May we all have a wonderful baking time!

Happy baker Andra :).                                         

Andra Magda's picture
Andra Magda

 Hello everybody:),

It was a cold weekend here in Timisoara, Romania, just good for baking:). In this case, the oven is a good friend who offers both baking and warming. I’ve decided to take my chance with two breads: a semolina bread, that I’ve tried two times before and I failed every one of them and a sesame tartine bread, that I’ve never made.

First about the semolina bread. I’ve read about it on Codruta’s blog (http://codrudepaine.ro/2011/11/paine-cu-faina-de-grau-durum/) , I’ve liked the looks of it and what she said about the taste. Unfortunatelly we don’t have durum flour in Timisoara and that kind of specific flour Codruta used is made and can be found in Italy. I've tried some other type of semolina flour but it was not good. It was a little adventure to get a batch of semolina rimacinata De Cecco, but finally I’ve got one. The result was as you can see below:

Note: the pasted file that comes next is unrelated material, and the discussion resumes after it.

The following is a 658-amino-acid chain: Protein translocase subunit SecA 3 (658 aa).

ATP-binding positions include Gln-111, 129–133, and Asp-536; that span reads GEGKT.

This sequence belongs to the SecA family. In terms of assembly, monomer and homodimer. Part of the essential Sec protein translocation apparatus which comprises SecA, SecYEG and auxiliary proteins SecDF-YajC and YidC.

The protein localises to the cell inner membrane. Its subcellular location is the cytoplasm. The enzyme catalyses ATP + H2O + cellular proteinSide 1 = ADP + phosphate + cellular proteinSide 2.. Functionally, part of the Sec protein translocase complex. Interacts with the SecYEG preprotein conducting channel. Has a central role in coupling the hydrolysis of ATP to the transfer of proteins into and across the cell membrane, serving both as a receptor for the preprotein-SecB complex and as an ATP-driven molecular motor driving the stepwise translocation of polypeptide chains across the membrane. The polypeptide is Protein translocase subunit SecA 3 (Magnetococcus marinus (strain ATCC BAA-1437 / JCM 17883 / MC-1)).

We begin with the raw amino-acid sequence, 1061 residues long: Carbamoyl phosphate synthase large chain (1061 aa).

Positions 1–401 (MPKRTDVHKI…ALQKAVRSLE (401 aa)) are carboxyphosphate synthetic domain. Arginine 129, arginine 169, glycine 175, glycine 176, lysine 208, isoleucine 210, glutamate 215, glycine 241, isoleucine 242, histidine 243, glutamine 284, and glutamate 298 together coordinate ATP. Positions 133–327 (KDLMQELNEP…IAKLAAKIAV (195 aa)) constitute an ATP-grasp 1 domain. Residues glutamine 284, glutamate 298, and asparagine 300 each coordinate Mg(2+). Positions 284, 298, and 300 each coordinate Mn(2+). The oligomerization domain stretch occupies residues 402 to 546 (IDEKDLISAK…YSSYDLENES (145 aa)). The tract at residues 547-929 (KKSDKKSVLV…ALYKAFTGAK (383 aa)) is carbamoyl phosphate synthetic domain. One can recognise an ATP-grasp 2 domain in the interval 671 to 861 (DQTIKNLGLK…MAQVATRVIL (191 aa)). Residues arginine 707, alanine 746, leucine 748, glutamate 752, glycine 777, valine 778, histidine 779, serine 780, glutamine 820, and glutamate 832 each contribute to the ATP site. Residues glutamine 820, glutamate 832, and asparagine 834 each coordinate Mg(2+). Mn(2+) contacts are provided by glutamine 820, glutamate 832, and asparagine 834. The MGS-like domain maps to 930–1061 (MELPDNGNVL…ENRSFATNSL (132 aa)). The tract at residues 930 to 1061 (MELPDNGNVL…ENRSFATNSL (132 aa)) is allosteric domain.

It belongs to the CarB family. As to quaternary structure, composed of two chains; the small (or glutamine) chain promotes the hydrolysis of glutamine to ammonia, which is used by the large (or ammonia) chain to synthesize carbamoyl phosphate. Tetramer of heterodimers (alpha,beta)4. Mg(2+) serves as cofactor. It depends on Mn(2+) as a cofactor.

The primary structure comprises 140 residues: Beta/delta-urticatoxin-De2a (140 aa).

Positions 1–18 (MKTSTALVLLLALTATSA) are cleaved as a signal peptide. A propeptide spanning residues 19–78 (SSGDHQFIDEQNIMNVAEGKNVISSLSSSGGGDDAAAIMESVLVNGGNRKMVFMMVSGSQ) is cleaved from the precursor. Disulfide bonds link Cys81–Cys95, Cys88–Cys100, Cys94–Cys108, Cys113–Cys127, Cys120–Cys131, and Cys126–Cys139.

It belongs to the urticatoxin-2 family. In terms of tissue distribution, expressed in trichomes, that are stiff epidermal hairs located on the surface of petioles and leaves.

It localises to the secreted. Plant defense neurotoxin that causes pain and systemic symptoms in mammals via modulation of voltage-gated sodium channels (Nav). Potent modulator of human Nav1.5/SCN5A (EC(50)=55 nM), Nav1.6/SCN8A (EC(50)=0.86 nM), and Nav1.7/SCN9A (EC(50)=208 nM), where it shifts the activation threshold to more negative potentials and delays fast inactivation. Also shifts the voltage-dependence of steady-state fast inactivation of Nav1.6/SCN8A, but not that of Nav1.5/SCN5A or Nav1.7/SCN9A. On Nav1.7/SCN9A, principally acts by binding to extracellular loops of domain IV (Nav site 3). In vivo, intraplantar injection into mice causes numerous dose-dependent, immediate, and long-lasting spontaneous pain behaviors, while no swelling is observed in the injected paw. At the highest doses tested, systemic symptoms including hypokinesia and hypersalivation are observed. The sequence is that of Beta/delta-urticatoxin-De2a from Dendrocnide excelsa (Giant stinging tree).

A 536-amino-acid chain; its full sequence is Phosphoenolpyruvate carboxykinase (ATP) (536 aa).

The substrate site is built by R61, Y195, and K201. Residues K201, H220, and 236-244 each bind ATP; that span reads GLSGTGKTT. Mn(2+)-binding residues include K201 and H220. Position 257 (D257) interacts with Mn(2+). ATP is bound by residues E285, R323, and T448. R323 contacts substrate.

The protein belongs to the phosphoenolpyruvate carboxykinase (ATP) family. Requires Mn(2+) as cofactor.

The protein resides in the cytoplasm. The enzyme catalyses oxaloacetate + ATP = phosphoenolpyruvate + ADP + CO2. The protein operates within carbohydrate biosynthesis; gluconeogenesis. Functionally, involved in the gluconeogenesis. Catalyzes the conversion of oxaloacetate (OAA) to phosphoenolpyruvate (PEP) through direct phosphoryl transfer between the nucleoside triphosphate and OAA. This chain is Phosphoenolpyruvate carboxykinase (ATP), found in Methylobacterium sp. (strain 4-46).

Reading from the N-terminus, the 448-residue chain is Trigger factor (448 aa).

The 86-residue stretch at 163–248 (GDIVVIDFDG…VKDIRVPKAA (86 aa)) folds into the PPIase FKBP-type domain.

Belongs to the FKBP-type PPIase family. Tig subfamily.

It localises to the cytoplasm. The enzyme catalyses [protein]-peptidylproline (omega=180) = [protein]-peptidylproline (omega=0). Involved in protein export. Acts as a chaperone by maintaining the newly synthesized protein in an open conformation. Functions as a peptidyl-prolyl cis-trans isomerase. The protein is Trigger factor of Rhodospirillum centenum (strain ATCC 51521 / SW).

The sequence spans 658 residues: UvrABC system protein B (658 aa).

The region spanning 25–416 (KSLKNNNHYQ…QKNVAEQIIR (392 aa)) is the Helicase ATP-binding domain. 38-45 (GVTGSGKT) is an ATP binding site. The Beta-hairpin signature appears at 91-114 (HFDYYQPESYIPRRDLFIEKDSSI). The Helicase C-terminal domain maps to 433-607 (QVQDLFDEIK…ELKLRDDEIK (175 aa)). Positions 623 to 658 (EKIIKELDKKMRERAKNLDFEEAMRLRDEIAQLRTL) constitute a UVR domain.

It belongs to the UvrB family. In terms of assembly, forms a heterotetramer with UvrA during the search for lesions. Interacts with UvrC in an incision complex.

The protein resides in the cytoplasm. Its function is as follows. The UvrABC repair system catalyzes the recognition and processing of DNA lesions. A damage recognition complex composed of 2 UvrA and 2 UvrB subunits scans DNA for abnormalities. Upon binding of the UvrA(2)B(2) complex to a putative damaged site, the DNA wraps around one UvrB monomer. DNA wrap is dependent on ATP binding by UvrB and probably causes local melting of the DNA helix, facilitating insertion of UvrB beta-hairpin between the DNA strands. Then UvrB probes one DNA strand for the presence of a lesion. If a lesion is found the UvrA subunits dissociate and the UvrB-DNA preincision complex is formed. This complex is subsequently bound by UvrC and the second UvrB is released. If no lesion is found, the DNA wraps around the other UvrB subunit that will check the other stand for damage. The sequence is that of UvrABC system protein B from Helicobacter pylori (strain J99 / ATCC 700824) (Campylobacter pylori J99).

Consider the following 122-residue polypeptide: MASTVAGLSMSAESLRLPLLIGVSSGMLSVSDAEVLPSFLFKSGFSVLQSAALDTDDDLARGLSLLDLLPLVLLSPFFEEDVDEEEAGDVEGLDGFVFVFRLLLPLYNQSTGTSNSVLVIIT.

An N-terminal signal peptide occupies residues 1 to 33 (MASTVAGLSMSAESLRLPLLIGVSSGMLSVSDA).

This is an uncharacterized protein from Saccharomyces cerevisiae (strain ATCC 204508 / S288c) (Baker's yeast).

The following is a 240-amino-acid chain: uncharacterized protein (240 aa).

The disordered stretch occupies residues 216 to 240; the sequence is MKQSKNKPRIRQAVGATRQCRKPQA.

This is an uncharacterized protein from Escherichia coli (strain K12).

I retarded the dough in the fridge overnight for 11 hours, I baked it directly from the fridge but it seems to me like the dough was a bit under proofed. I would appreciate a piece of advice :). The taste is good, but I have a hunch that it could be better if the baker has all the knowledge and abilities to do it right :).

Secondly, about the sesame tartine bread: I’ve seen this bread also on Codruta’s blog that has been my first source of inspiration for almost one year. I don’t have Chad Robertson’s book  (http://www.amazon.co.uk/Tartine-Bread-Chad-Robertson/dp/0811870413/ref=pd_sim_b_7), but it’s on my shopping list for the next months.  I’ve tried the recipe in September  from Codruta’s blog and the results were great:

 

 

 But this week I found Pip’s Tartine sesame bread (http://www.thefreshloaf.com/node/30635/tartine%E2%80%99s-sesame-bread-tempered-high-extraction-miche ) and I started to think more about it.